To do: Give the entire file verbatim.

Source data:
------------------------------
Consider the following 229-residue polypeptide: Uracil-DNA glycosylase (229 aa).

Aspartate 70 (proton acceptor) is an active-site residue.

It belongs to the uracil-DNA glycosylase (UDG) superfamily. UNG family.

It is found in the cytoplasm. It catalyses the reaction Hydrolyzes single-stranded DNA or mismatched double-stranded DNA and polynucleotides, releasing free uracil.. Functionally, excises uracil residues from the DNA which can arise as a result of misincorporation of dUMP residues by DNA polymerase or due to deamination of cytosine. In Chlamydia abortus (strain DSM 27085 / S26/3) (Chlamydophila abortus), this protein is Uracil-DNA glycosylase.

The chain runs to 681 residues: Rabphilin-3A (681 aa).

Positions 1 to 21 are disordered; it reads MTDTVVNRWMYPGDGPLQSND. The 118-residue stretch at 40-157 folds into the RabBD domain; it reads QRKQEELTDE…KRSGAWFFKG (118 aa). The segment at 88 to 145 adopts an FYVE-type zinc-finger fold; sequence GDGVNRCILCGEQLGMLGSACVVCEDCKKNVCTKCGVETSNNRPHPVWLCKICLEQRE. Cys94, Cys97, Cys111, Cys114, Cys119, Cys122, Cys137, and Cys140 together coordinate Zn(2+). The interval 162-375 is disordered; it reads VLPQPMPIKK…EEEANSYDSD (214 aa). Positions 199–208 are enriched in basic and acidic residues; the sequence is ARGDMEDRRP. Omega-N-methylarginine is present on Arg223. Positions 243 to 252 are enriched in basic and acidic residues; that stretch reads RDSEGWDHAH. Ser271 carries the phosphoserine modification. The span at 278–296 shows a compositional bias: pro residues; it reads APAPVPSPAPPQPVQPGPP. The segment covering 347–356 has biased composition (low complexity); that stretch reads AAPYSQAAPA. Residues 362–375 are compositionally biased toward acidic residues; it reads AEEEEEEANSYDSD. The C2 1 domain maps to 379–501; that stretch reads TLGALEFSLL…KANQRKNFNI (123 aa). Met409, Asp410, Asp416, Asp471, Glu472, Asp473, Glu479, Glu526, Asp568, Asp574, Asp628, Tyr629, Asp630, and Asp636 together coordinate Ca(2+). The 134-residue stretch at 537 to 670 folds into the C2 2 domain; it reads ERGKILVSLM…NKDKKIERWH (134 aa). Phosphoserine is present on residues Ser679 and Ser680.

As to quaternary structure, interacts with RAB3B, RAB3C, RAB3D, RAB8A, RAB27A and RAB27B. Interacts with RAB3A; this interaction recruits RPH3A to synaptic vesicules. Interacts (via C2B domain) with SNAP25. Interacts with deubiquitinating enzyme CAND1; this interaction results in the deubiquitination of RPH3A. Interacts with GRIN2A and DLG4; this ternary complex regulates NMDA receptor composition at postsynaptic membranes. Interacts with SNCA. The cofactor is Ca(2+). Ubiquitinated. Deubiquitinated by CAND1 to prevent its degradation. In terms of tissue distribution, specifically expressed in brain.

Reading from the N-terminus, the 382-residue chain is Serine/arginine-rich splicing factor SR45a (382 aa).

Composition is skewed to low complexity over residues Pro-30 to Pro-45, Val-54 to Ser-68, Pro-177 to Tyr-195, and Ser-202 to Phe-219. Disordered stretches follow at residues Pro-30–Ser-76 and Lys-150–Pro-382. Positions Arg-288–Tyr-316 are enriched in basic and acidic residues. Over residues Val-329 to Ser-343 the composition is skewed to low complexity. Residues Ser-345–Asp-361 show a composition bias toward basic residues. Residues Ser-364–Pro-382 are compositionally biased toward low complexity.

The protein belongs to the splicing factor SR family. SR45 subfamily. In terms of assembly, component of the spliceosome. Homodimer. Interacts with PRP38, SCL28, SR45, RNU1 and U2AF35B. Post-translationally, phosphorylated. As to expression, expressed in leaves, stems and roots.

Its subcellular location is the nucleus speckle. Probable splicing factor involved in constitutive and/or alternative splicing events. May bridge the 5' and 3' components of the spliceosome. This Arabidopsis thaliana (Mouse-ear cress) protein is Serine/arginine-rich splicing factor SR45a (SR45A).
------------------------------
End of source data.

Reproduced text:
Consider the following 229-residue polypeptide: Uracil-DNA glycosylase (229 aa).

Aspartate 70 (proton acceptor) is an active-site residue.

It belongs to the uracil-DNA glycosylase (UDG) superfamily. UNG family.

It is found in the cytoplasm. It catalyses the reaction Hydrolyzes single-stranded DNA or mismatched double-stranded DNA and polynucleotides, releasing free uracil.. Functionally, excises uracil residues from the DNA which can arise as a result of misincorporation of dUMP residues by DNA polymerase or due to deamination of cytosine. In Chlamydia abortus (strain DSM 27085 / S26/3) (Chlamydophila abortus), this protein is Uracil-DNA glycosylase.

The chain runs to 681 residues: Rabphilin-3A (681 aa).

Positions 1 to 21 are disordered; it reads MTDTVVNRWMYPGDGPLQSND. The 118-residue stretch at 40-157 folds into the RabBD domain; it reads QRKQEELTDE…KRSGAWFFKG (118 aa). The segment at 88 to 145 adopts an FYVE-type zinc-finger fold; sequence GDGVNRCILCGEQLGMLGSACVVCEDCKKNVCTKCGVETSNNRPHPVWLCKICLEQRE. Cys94, Cys97, Cys111, Cys114, Cys119, Cys122, Cys137, and Cys140 together coordinate Zn(2+). The interval 162-375 is disordered; it reads VLPQPMPIKK…EEEANSYDSD (214 aa). Positions 199–208 are enriched in basic and acidic residues; the sequence is ARGDMEDRRP. Omega-N-methylarginine is present on Arg223. Positions 243 to 252 are enriched in basic and acidic residues; that stretch reads RDSEGWDHAH. Ser271 carries the phosphoserine modification. The span at 278–296 shows a compositional bias: pro residues; it reads APAPVPSPAPPQPVQPGPP. The segment covering 347–356 has biased composition (low complexity); that stretch reads AAPYSQAAPA. Residues 362–375 are compositionally biased toward acidic residues; it reads AEEEEEEANSYDSD. The C2 1 domain maps to 379–501; that stretch reads TLGALEFSLL…KANQRKNFNI (123 aa). Met409, Asp410, Asp416, Asp471, Glu472, Asp473, Glu479, Glu526, Asp568, Asp574, Asp628, Tyr629, Asp630, and Asp636 together coordinate Ca(2+). The 134-residue stretch at 537 to 670 folds into the C2 2 domain; it reads ERGKILVSLM…NKDKKIERWH (134 aa). Phosphoserine is present on residues Ser679 and Ser680.

As to quaternary structure, interacts with RAB3B, RAB3C, RAB3D, RAB8A, RAB27A and RAB27B. Interacts with RAB3A; this interaction recruits RPH3A to synaptic vesicules. Interacts (via C2B domain) with SNAP25. Interacts with deubiquitinating enzyme CAND1; this interaction results in the deubiquitination of RPH3A. Interacts with GRIN2A and DLG4; this ternary complex regulates NMDA receptor composition at postsynaptic membranes. Interacts with SNCA. The cofactor is Ca(2+). Ubiquitinated. Deubiquitinated by CAND1 to prevent its degradation. In terms of tissue distribution, specifically expressed in brain.

Reading from the N-terminus, the 382-residue chain is Serine/arginine-rich splicing factor SR45a (382 aa).

Composition is skewed to low complexity over residues Pro-30 to Pro-45, Val-54 to Ser-68, Pro-177 to Tyr-195, and Ser-202 to Phe-219. Disordered stretches follow at residues Pro-30–Ser-76 and Lys-150–Pro-382. Positions Arg-288–Tyr-316 are enriched in basic and acidic residues. Over residues Val-329 to Ser-343 the composition is skewed to low complexity. Residues Ser-345–Asp-361 show a composition bias toward basic residues. Residues Ser-364–Pro-382 are compositionally biased toward low complexity.

The protein belongs to the splicing factor SR family. SR45 subfamily. In terms of assembly, component of the spliceosome. Homodimer. Interacts with PRP38, SCL28, SR45, RNU1 and U2AF35B. Post-translationally, phosphorylated. As to expression, expressed in leaves, stems and roots.

Its subcellular location is the nucleus speckle. Probable splicing factor involved in constitutive and/or alternative splicing events. May bridge the 5' and 3' components of the spliceosome. This Arabidopsis thaliana (Mouse-ear cress) protein is Serine/arginine-rich splicing factor SR45a (SR45A).